ILI and SARI patients are vulnerable to COVID-19 since their immunity is weak due to fever and cough.

According to Dr Sudarshan Ballal, the chairman of the Medical Advisory Board of Manipal Hospitals Group, the monsoon season sees an increase in the ILI cases in Bengaluru.

“Between June and November, with the change in the weather, Bengaluru sees an increase in the number in such cases. During this period, there is a spike in dengue cases and respiratory illness like H1N1. Now COVID is added to this list.”
Dr Sudarshan Ballal.

A high prevalence of weather-related illnesses and the recent complacency about taking preventive measures are said to be a key reason for the increase in the number of cases.

Apart from the 18 percent of the cases, where ILI and SARI are known to be the reason, in 61 percent of COVID cases in Bengaluru, the cause of the virus is unknown or under investigation. According to government officials, this 61 percent of cases could also include a large number of ILI and SARI cases, since it is difficult to find the origin in such cases.

This ambiguity over the source of infection is the next factor over which the city administration has lost control.

The Unknown Origins of The Virus

A vital aspect of the Bengaluru’s success in the keeping COVID-19 under control was active contact tracing. As of 1 June, the travel history and contact information were unavailable for only 9 percent of the cases, but by the end of the month, this increased to 61 percent.

From Success Story to Big Worry: Bengaluru’s COVID Spike Explained
(Illustration: Arnica Kala/The Quint) 

Karnataka government has increased the number of health workers deployed for contact tracing. However, two BBMP officials told The Quint that the contact tracing system is slowing getting overwhelmed.

“You must be aware of the fact that the government had stopped providing the data of source of the virus and the contact history, a couple of days ago. The reason was that there was no data available.”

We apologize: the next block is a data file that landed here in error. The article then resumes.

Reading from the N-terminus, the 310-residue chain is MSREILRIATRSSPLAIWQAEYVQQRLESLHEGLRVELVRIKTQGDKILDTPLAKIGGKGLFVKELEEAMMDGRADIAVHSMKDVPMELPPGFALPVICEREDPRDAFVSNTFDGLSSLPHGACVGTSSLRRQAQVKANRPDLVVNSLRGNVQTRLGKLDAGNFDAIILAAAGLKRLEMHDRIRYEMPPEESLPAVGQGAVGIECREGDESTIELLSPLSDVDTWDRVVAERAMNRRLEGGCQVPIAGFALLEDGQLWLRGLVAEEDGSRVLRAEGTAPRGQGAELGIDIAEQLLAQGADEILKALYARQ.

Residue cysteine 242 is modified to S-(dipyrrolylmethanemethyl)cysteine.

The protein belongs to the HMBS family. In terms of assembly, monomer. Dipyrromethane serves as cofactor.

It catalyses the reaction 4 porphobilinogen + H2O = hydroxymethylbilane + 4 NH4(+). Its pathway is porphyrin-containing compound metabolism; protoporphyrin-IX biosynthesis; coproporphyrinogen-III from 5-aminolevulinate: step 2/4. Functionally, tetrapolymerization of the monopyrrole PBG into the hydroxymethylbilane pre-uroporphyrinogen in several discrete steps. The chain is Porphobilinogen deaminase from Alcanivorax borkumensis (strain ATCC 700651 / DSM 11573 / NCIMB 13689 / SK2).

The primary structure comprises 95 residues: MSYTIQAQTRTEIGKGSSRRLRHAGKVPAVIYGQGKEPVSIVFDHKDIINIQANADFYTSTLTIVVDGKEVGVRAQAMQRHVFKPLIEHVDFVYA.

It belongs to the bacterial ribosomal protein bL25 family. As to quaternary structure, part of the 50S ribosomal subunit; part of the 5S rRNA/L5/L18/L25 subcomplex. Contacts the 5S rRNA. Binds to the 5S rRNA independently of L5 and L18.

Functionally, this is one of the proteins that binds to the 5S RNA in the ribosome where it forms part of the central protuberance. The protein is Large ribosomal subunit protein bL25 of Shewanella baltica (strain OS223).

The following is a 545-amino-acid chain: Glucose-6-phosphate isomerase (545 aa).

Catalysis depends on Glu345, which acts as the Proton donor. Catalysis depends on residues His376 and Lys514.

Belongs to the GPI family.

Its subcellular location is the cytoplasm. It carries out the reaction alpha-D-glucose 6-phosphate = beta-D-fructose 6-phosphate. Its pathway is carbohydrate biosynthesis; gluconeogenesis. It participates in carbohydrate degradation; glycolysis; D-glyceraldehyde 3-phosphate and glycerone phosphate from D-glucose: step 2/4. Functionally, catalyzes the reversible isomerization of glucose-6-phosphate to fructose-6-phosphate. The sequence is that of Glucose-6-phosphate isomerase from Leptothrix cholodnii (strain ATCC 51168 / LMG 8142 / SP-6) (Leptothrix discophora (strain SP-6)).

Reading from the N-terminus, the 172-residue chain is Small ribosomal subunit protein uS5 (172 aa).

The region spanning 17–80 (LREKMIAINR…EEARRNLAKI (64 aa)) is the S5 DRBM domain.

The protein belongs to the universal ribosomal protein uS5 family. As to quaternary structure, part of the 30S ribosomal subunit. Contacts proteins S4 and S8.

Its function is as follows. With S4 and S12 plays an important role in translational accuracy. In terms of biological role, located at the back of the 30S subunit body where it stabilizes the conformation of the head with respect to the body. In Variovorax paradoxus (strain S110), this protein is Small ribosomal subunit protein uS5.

A BBMP official. 

“If you look at earlier data, we could link most of the cases to someone with a travel history or a patient. Now, in most of the ILI cases, we don’t know the origin of the virus. People are getting the virus without travelling to any hotspot or meeting any positive patient that we are aware of,” the official added.

This aspect points at the most significant worry – community transmission.

Is Bengaluru at Community Transmission Stage?

According to the World Health Organisation, the widespread inability to trace the infection back to a carrier is when an epidemic is considered to be in ‘community transmission’ stage.

Origin of the virus remains unknown in 61 percent of cases and health care workers admit that locating the source has become difficult.

While the government still denies it formally, several senior doctors in the city have said that Bengaluru is in the community transmission stage already. Dr CN Manjunath, director of Jayadeva Institute of Cardiovascular Sciences and Research and member of Karnataka COVID task force said:

“We are in community transmission. This will happen because nature is ahead in everything. If you look at the nature of the cases across countries around the world, it is about six months. We are now in the fourth month. This will go for two more months. This looks like the beginning of the peak.”
Dr CN Manjunath

According to him, since the city has reached a stage where health workers are unable to establish contact with a COVID-19 patient or locating travel history, the government has to revisit its testing policy. More random tests of sub-groups such as health care workers, policemen, delivery executives, auto-rickshaw drivers etc, should be conducted, he added.

Even BBMP commissioner Anil Kumar has acknowledged that the city in community transmission stage.

How long will this spike last? The government is already preparing to treat a large number of cases by converting two prominent indoor stadiums in the city into COVID care centres.

According to experts, the spike will continue for a couple of months with the curve spiking and dropping at regular intervals. Meanwhile the people of Bengaluru have to wake up and go back to precautionary measures practised during the lockdown period, they added.